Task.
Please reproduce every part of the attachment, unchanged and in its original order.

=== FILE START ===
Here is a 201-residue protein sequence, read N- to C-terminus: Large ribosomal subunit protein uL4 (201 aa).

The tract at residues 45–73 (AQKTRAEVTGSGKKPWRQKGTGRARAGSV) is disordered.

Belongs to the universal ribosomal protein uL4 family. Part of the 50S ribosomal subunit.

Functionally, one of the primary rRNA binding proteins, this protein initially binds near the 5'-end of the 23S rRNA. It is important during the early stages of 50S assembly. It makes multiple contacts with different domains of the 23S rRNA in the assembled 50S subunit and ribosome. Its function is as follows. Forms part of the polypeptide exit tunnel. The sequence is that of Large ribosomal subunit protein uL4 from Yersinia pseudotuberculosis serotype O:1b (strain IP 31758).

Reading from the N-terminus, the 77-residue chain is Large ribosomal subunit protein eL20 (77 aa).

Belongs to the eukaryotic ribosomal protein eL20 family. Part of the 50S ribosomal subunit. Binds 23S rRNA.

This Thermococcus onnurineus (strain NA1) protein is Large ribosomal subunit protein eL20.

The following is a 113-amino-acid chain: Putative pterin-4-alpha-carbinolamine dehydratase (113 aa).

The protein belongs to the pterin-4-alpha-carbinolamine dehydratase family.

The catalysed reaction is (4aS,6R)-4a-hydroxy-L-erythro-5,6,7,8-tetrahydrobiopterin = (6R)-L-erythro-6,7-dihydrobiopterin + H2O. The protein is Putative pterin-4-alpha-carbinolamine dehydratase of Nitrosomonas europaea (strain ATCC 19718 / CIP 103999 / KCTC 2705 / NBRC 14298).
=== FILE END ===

Here is a 201-residue protein sequence, read N- to C-terminus: Large ribosomal subunit protein uL4 (201 aa).

The tract at residues 45–73 (AQKTRAEVTGSGKKPWRQKGTGRARAGSV) is disordered.

Belongs to the universal ribosomal protein uL4 family. Part of the 50S ribosomal subunit.

Functionally, one of the primary rRNA binding proteins, this protein initially binds near the 5'-end of the 23S rRNA. It is important during the early stages of 50S assembly. It makes multiple contacts with different domains of the 23S rRNA in the assembled 50S subunit and ribosome. Its function is as follows. Forms part of the polypeptide exit tunnel. The sequence is that of Large ribosomal subunit protein uL4 from Yersinia pseudotuberculosis serotype O:1b (strain IP 31758).

Reading from the N-terminus, the 77-residue chain is Large ribosomal subunit protein eL20 (77 aa).

Belongs to the eukaryotic ribosomal protein eL20 family. Part of the 50S ribosomal subunit. Binds 23S rRNA.

This Thermococcus onnurineus (strain NA1) protein is Large ribosomal subunit protein eL20.

The following is a 113-amino-acid chain: Putative pterin-4-alpha-carbinolamine dehydratase (113 aa).

The protein belongs to the pterin-4-alpha-carbinolamine dehydratase family.

The catalysed reaction is (4aS,6R)-4a-hydroxy-L-erythro-5,6,7,8-tetrahydrobiopterin = (6R)-L-erythro-6,7-dihydrobiopterin + H2O. The protein is Putative pterin-4-alpha-carbinolamine dehydratase of Nitrosomonas europaea (strain ATCC 19718 / CIP 103999 / KCTC 2705 / NBRC 14298).